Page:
• Guarantors: The most common tactic is to find someone who can guarantee your home loan; that is, they would be responsible for paying off your mortgage if you fail to. Usually your parent or a close family member can act as your guarantor (although there are risks involved for them). Otherwise you could also apply for a government guarantee under the First Home Loan Deposit Scheme, available for deposits as low as 5%. 
  • LMI waiver for certain professions: If you’re a doctor, a lawyer or even a chartered accountant, you may be eligible for a LMI waiver. That’s because lenders see these high-income professionals as lower risk than other borrowers, so they have peace of mind that the loan can be repaid even if the deposit is smaller. 
  • Lender initiatives: There is an emerging trend these days of lenders offering extra incentives to bring first home buyers on board, and that includes features to help lighten their LMI burden. For instance, customer-owned lender Gateway Bank recently introduced a solution that allows borrowers to pay their LMI premium in monthly installments instead of as an upfront lump sum. Online lender UBank also announced it would waive LMI for home buyers with a 15% deposit. 

Am I eligible for a 10% deposit home loan? 

Chances are your lender may be more strict with your home loan application if your deposit is less than 20%. So to help boost your chances of getting approved, here’s a checklist of things you should have: 

  • Stable income: It may not be a good idea to change jobs if you’re on the verge of buying a home, as lenders generally want to see that you’ve been in your current role for some time. If you’re working in a full-time role, you may need to demonstrate that you’ve been employed there for at least six months. Or if you’re self-employed, you may need proof that you’ve had consistent work over the past two years. This gives the lender assurance that you’ll continue to have steady income to help you repay your home loan every month.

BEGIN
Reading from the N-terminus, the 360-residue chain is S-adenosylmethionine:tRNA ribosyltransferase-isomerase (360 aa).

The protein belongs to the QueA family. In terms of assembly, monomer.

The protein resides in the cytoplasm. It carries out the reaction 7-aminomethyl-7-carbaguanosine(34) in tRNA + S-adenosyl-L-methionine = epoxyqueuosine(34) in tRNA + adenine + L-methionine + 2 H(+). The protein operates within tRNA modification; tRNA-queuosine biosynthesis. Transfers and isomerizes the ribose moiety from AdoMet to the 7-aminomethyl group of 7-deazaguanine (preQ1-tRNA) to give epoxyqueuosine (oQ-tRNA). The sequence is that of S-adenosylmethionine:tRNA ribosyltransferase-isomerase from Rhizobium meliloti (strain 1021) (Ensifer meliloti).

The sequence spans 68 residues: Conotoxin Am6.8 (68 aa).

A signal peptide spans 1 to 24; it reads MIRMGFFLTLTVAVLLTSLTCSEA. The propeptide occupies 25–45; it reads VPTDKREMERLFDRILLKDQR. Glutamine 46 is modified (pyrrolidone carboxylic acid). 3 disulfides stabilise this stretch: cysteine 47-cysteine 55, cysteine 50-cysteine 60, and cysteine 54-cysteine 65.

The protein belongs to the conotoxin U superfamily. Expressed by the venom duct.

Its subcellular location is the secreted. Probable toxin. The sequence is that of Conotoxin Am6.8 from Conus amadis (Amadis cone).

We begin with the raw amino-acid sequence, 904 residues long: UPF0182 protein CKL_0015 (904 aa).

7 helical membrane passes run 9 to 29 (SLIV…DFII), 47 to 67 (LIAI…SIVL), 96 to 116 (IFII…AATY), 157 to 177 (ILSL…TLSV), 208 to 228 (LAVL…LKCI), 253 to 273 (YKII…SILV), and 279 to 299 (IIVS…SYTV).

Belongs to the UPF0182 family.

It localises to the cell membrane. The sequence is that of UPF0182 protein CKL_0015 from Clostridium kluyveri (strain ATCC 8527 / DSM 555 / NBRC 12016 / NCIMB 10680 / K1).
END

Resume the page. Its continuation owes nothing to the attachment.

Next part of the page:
• Positive credit history: Do you always pay all your bills on time, whether it’s your rent or your credit card? And do you rarely apply for credit products? If you’ve said yes to both, then congratulations, you’ve most likely ticked off this box. Lenders want to see that the borrower has a good credit score and minimal debts, as it shows they’re responsible with their money. But if you have reason to believe your credit record isn’t up to scratch, there are steps you can take to improve your credit score
  • Genuine savings: Most lenders have this as a mandatory requirement especially if you’re borrowing 90% of the property value or more. The rule-of-thumb is that 5% or more of your home deposit should be genuine savings. This refers to money you’ve parked inside your bank or savings account for at least three months, so any cash gifts, tax refunds or grants like First Home Owners Grant (FHOG) that you have just received won’t count (unless you have held onto them for at least three months).

For more information on how to land your first property, read our first home buyers guide. Or if you’re ready to compare home loan offers and snag a competitive rate, get started with our low deposit home loans comparison tool.

* WARNING: This comparison rate applies only to the example or examples given. Different amounts and terms will result in different comparison rates. Costs such as redraw fees or early repayment fees, and cost savings such as fee waivers, are not included in the comparison rate but may influence the cost of the loan. The comparison rate displayed is for a secured loan with monthly principal and interest repayments for $150,000 over 25 years.

** Initial monthly repayment figures are estimates only, based on the advertised rate. You can change the loan amount and term in the input boxes at the top of this table. Rates, fees and charges and therefore the total cost of the loan may vary depending on your loan amount, loan term, and credit history. Actual repayments will depend on your individual circumstances and interest rate changes.